Democratic congressional candidate Tony Puca is seeking to represent Maryland’s 6th District in the U.S. House. (Bill Turque/The Washington Post)

Democratic congressional candidate Tony Puca says that one of the many reasons to vote for him in Maryland’s 6th District primary next week is that he doesn’t have his eye on the next job.

“I’m 68. I’m not running for governor, like my opponent,” said the Brooklyn-born Puca, a mortgage loan officer and longtime party activist.

He was referring to two-term Rep. John Delaney (D-Md.), widely thought to be interested in unseating Gov. Larry Hogan (R) in 2018.

Delaney, 53, said he’s fully focused on the 6th, although it’s difficult to see the mobile billboard he sent circling the State House last month — calling on Hogan to denounce fellow Republican Donald Trump — as anything other than an early shot across the bow.

“Tony has no idea what I want to do,” Delaney said in a recent interview. “He has no basis for saying anything about what my motivations are, because he doesn’t know me, and I don’t know him at all.”

Puca is challenging Delaney from the left, contending that the moderate business-minded Democrat takes too much money from the corporate sector he’s supposed to be overseeing as a member of the House Committee on Financial Services.

“John isn’t a Democrat,” Puca said. “He doesn’t even belong in office.”

Delaney’s spokesman, Will McDonald, called Puca “misinformed” and said that the congressman has consistently supported protections for consumers and investors, including tougher regulations on brokers who offer financial advice to retirees.

Puca is critical of Delaney’s vote in November to join House Republicans in passing the American Safe Act, which Puca described as a measure “to refuse to accept Syrian and other displaced Muslim refugees into our country.”

The bill called for expanding background checks for Syrian and Iraqi refugees and requiring the administration to certify that the refugees were properly vetted before allowing them to enter the country.

Delaney said that the bill, which died in the Senate, was grossly politicized by both parties.

Rep. John Delaney (D-Md.) meets with members of his staff last year in his office on Capitol Hill. (Andrew Harnik/For The Washington Post)

“People on both sides of the aisle had a desire to represent that legislation as something it wasn’t,” Delaney said.

Puca said that if elected, he would push the government to prosecute bankers involved in the financial meltdown. He supports single-payer health care and free college education.

He is also the longest of long-shots in the 6th, a gerrymandered marvel that starts in Potomac and stretches nearly 200 miles north through a portion of Frederick County, then west across economically struggling Washington, Allegany and Garrett counties in the Maryland panhandle.

A five-time candidate for Congress and state office, Puca has raised just $2,500 to challenge Delaney, a former health-care financier ranked by Roll Call as the third-wealthiest member of Congress having a minimum net worth of $91.8 million. His latest campaign finance report shows $273,000 cash on hand as of April 6 — bus fare for a candidate who spent $4 million of his own money on his first two races.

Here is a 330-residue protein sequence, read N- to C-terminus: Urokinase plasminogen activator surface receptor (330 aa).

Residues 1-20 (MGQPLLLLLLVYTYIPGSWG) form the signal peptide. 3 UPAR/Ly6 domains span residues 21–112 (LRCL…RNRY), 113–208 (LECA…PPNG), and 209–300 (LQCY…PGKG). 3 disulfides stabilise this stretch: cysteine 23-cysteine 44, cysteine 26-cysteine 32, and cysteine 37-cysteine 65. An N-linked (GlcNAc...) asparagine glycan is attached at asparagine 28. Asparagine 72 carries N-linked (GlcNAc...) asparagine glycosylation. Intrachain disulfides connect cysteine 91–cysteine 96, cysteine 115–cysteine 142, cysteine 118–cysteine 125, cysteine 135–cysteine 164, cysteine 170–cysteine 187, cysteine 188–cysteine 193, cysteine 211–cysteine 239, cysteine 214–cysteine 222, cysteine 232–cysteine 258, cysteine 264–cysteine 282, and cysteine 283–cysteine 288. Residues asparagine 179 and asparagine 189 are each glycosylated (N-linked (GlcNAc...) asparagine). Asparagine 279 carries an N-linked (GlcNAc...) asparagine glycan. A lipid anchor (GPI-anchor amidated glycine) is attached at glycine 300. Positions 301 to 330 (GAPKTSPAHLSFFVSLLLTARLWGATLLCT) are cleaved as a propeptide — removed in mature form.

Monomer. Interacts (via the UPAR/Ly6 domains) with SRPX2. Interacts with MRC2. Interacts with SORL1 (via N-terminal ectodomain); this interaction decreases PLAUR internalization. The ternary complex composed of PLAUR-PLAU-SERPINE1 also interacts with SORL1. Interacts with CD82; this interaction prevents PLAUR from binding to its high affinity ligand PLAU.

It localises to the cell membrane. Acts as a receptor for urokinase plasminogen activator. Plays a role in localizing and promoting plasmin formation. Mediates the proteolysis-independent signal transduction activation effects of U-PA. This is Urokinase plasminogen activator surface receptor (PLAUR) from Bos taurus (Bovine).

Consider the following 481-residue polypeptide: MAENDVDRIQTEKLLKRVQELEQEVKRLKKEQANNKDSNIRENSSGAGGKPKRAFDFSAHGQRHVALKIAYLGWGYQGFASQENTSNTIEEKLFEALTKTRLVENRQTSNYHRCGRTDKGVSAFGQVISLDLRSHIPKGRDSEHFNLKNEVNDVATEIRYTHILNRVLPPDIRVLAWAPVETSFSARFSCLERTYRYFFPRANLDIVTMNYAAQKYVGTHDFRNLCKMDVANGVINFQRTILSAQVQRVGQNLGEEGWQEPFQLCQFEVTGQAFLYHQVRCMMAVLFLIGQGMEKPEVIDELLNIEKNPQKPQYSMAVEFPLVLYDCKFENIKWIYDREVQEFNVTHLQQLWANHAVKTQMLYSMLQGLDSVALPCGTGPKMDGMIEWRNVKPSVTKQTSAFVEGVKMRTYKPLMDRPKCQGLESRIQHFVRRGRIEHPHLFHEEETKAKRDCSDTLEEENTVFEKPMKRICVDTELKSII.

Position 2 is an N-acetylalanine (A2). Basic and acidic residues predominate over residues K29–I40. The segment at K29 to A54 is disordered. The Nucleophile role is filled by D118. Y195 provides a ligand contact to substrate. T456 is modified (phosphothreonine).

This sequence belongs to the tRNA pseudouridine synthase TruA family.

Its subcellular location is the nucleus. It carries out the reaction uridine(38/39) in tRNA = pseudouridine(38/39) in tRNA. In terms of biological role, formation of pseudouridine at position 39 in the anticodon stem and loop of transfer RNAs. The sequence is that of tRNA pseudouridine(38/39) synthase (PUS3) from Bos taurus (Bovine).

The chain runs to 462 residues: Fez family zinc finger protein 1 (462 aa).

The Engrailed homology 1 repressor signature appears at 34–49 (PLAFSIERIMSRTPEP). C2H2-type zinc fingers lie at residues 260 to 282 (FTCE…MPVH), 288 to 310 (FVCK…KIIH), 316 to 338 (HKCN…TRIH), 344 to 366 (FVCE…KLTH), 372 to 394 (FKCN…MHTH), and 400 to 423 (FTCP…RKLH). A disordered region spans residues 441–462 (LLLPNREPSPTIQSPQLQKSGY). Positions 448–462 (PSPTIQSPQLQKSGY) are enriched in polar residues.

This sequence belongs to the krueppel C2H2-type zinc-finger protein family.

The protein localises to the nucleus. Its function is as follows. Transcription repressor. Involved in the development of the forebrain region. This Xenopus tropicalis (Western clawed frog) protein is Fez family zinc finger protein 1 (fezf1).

Delaney, not surprisingly, has his eye on November. When a reporter mentioned that he’d seen his opponent earlier that day, Delaney asked: “Which one? I have eight of them.”

He was referring to the GOP primary candidates, one of whom he will meet in the fall: Washington County Commissioner Terry Baker; Montgomery Village bioscientist Scott Cheng; lawyer and ballot-measure activist Robin Ficker; defense consultant and former Army deputy undersecretary Amie Hoeber; businessman Frank Howard; former Marine Christopher Mason; Gaithersburg accountant Harold Painter; and Del. David Vogt (R-Frederick).

If Delaney wants to be governor, he’ll need a strong performance in the general election to show that his 2014 near-death experience — when he held off Republican Dan Bongino by just 2,700 votes — stemmed from a weak gubernatorial candidate, Lt. Gov. Anthony Brown, at the top of the Democratic ticket.

It was a steep drop from the 2012 campaign, when he upended the Democratic establishment favorite, State Sen. Rob Garagiola, in the primary. With boundaries gerrymandered by state Democrats, Delaney handily unseated longtime Republican incumbent Roscoe Bartlett.

“So in 2012, I learned about a big victory, and in 2014, I learned that every vote counts,” said Delaney, who is taking no chances this time. In 2014, it was mid-July when he opened reelection offices. This year, his Gaithersburg and Hagerstown offices are already on line.

Delaney is running on a legislative record that is more aspirational than concrete. He’s still pursuing the signature proposal he introduced three years ago: allowing corporations to repatriate a portion of their overseas earnings tax-free in exchange for the purchase of bonds to pay for renewing the nation’s infrastructure.

The measure is co-sponsored by 22 Democrats and 19 Republicans. Delaney said he is optimistic about its chances in the next Congress.

He is also hopeful about prospects for his market-based plan to address climate change. The Tax Pollution, Not Profits Act would tax greenhouse gas emissions, using the revenue to lower the corporate tax rate and fund other important needs.

“I think it’s going to become pretty clear, even to the Republican leadership, that they have to do something about climate change,” Delaney said. “The pressure is going to mount, and the facts are going to continue to scream for action.”

Delaney said nothing big comes easily in Congress and that change requires time and patience.

“It takes years of cultivating the soil,” he said. Only the voters will determine if Delaney will be around for the harvest.